Mahindra Reva e2o is powered by a 19 kW (25.5 bhp) @3750 rpm electric motor. Power and torque figures do not look attractive when seen in the perspective of the 830 kg kerb weight of the car but on road performance belies that to a large extent. This is so due to the fact that motive force is supplied not by an internal combustion engine but a three phase electric induction motor. The reason is simple, an electric motor develops maximum torque right from the moment it starts spinning and maintains it throughout its rev range. This particular trait of electric motor ensures that maximum torque is available at all motor speeds and this helps in providing the car with more than adequate motive power in almost all conditions. As was revealed in the extended intra-city use between Navi-Mumbai and Mumbai, Mahindra Reva e2o easily keeps pace with urban traffic. Top speed exceeds 80kmph and due to availability of maximum torque throughout the rev range at all vehicle speeds, it climbs gradients with admirable finesse and surprising ease.
Mahindra-Reva has lavished full attention to creature comfort and the interior gives the look and feel of ultra- advanced luxury car.
The dashboard and the infotainment system contribute to this feel in a big way with the futuristic HVAC controls further emphasizing the rich feel.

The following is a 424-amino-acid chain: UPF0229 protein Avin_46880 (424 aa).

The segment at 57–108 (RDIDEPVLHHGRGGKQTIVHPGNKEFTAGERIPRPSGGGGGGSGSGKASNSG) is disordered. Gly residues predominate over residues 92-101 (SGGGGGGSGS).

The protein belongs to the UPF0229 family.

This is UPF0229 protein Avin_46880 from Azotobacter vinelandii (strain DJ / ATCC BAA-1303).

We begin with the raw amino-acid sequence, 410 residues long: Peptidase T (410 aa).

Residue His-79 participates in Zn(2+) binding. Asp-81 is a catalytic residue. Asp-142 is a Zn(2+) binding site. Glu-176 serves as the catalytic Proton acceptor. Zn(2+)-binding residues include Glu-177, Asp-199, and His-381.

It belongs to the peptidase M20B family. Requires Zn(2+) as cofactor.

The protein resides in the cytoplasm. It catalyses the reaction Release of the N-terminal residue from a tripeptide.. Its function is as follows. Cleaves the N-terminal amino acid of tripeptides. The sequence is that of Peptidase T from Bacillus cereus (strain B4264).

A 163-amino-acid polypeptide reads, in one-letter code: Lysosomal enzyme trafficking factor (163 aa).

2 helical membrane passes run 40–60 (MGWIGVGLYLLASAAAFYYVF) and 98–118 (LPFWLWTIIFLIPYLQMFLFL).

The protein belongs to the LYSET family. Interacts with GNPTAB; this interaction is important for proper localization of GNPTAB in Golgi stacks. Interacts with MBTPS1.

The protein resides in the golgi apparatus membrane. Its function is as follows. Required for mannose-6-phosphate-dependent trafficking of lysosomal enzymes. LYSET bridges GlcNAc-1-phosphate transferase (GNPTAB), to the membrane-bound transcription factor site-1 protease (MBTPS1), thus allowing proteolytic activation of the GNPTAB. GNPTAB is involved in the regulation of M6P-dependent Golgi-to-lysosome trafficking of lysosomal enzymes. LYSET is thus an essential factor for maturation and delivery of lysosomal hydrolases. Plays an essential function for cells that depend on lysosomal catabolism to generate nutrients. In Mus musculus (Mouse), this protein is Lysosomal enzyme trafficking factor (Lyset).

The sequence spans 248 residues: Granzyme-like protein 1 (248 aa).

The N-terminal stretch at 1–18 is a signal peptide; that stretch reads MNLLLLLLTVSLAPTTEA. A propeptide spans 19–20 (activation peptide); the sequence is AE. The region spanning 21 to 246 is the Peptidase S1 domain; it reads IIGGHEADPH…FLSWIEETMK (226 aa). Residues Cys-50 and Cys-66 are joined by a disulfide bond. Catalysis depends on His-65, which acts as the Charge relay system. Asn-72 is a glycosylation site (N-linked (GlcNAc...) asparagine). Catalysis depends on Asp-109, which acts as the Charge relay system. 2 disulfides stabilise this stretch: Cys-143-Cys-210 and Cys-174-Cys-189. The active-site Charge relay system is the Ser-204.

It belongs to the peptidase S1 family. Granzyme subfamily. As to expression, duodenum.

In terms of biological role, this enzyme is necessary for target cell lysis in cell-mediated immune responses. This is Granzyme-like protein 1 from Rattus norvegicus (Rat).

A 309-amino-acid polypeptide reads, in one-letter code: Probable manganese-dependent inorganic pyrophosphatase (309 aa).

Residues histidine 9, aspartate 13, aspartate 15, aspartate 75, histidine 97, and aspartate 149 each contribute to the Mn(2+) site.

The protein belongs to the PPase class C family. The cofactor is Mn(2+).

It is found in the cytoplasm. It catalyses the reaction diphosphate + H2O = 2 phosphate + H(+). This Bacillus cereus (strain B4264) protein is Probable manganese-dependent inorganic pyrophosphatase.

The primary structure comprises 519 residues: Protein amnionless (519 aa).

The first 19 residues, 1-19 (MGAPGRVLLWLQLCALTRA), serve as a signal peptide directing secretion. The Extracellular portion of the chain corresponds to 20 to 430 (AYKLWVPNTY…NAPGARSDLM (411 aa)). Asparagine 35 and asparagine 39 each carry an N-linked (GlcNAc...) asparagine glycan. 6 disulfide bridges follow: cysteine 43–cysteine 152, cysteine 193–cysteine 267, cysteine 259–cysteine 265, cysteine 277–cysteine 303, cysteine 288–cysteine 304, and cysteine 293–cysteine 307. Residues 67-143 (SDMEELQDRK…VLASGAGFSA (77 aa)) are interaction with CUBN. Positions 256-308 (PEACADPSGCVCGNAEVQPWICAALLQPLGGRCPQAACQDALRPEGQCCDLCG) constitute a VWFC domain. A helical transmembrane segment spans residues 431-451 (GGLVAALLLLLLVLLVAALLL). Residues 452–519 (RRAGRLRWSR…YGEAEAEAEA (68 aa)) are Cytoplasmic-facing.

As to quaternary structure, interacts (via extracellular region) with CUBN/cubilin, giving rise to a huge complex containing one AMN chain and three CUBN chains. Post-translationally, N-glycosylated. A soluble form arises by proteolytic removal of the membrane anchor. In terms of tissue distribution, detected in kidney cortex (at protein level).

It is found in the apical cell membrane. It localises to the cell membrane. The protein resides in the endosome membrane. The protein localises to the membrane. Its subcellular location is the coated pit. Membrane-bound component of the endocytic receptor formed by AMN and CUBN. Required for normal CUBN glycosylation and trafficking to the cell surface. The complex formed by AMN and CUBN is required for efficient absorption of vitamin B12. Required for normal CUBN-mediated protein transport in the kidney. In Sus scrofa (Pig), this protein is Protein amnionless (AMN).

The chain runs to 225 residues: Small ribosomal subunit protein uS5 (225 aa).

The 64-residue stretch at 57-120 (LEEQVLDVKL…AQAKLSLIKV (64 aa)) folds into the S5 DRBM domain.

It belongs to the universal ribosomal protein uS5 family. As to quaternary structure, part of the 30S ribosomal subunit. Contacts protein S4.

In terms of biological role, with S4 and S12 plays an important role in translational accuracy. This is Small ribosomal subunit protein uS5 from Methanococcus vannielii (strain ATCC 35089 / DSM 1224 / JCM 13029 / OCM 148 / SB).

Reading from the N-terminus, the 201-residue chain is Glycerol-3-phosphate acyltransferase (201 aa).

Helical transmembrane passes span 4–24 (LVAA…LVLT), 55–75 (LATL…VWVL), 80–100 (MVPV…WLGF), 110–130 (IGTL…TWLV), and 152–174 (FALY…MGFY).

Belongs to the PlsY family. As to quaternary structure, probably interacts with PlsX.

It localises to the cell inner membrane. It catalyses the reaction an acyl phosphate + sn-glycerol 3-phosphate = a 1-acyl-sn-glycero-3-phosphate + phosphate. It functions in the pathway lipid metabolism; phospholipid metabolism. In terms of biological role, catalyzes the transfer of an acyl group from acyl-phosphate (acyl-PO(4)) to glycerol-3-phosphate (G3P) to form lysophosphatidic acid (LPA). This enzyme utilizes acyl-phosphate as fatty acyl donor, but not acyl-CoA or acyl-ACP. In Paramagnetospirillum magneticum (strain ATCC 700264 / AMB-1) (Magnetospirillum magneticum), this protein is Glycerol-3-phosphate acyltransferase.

Power windows and power adjusted external rear view mirrors are another convenience features. Instrument panel is a very attractive and eminently readable big round affair, backlit in electric blue colour. It is traditionally located in front of the driver and provides all usual information and additionally gives a readout of battery charge status, available driving range, energy consumption pattern including energy recovery (while coasting or braking).
Notwithstanding the claimed top speed (81 kmph) and claimed range (100km), the big question was whether this car has what it takes to be a regular commuter vehicle in a big city where daily commute can easily exceed the half century mark and air conditioner is used round the year.